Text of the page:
Video game development has begun to make strides in Australia with many people looking to the industry in a professional capacity. Though the first few gamer developers received poor reception, they paved the way for others who hoped to establish themselves in the field. Today there are several companies that have withstood the test of time and are actually developing and publishing their own titles. Among them, Greek Australian company Tantalus is one of the most noteworthy. Among the high-profile games they have been responsible for developing and republishing are The Legend Of Zelda: Twilight Princess and Sonic Mania – and that’s just the tip of the iceberg.
Tantalus CEO Tom Crago spoke to Neos Kosmos about his vision for the company, his views for the future of the industry and touched upon social issues, such as whether video games can be blamed for the violence in today’s society.
What is it that you do? You’ve worked on a lot of popular video games, including Sonic Mania and Age Of Empires II but you’re not exactly the developers.
We are absolutely developers! Our team comprises programmers, artists, designers and producers, all based in our studio here in Fitzroy. It’s true that a lot of our work is conversions or adaptations, meaning we take an old game and modernise it, or bring games from one platform to another. We also develop original titles though. In fact we just released an original game for PlayStation VR called Jupiter & Mars. We’re always working on original concepts and have released many games over the years that we have either owned, or where have invented the intellectual property.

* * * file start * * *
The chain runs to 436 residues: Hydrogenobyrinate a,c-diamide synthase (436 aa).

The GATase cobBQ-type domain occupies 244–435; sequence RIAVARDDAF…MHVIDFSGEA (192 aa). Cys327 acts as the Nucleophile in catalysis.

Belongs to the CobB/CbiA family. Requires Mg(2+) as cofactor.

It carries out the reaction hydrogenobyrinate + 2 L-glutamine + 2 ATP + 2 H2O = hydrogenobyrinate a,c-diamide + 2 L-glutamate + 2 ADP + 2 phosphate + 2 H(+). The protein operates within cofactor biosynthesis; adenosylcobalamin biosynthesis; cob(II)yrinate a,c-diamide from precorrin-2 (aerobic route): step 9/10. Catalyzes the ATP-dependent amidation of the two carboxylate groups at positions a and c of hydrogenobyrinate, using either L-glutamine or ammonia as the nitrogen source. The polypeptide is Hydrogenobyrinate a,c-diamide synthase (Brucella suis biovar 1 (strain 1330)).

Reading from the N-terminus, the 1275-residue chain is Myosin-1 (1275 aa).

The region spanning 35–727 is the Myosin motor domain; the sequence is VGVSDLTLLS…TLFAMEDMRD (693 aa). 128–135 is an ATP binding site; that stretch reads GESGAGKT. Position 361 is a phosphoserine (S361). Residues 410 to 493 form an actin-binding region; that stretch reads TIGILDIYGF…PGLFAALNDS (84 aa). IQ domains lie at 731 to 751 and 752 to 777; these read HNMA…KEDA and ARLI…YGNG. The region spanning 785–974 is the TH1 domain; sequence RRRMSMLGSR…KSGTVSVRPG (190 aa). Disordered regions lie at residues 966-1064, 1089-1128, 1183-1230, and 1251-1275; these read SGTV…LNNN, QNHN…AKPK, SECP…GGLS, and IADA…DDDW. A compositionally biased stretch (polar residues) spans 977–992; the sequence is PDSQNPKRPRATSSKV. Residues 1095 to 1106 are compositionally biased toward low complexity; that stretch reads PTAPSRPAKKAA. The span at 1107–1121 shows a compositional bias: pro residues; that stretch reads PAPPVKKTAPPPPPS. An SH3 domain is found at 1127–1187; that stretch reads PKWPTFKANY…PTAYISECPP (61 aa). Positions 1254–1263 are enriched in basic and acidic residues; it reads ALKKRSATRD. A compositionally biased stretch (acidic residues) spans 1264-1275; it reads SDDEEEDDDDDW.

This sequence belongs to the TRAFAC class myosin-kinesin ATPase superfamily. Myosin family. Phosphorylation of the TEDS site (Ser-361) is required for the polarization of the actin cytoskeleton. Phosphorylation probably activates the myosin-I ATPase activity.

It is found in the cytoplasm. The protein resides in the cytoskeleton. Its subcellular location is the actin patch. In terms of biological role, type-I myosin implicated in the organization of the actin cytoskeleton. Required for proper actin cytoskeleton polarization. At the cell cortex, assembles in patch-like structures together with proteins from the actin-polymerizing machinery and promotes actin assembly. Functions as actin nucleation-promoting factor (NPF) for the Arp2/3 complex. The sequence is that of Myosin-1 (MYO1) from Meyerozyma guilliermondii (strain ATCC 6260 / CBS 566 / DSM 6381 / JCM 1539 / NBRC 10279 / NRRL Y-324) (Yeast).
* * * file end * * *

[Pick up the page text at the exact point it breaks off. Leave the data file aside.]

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How was it that you were able to expand to such a point where you can now work with such big names in the industry such as Microsoft or SEGA bearing in mind that Australia isn’t really well known for its video game development companies?
We actually do pretty well here in Australia, and have a global reputation as a game development hub. We have been making games, especially here in Melbourne, since the very early days of the industry. We’re a long way away from the rest of the world over here though, so we need to be significantly better than our competition in say Los Angeles or Tokyo. We’ve grown our reputation at Tantalus by over-delivering. We also turn 25 this year, and being in the gaming for so long is a great asset.
What inspired you to give your company the Greek name Tantalus?
There are a few different versions to this story, and it’s important to begin by saying that I didn’t start Tantalus personally. That honour fell on Andrew Bailey, Trevor Nuridin and Arthur Kakouris, a Greek Australian who sadly passed away several years ago. The name came either from Tantalus, the son of Zeus in Greek mythology, or from a very specific kind of liquor cabinet, known as a Tantalus. Andrew was into both Greek mythology and whisky, and he came up with the name. I believe it was more because he liked the word ‘tantalise,’ and its connotations.
There have been some recent statements from high political figures regarding the connection between video games and violence. Having worked in the industry for so long, do you feel there’s any truth behind those words?
It’s possible to spend too much time playing video games, just like it’s possible to spend too much time watching TV. But there’s no evidence to suggest that playing games makes people violent. Video games are an easy target, where really our attention should be directed elsewhere. Rates of video game play in America are no higher than in other developed countries, and yet of course deaths from gun violence are far greater there than elsewhere. It’s not the video games that are killing people.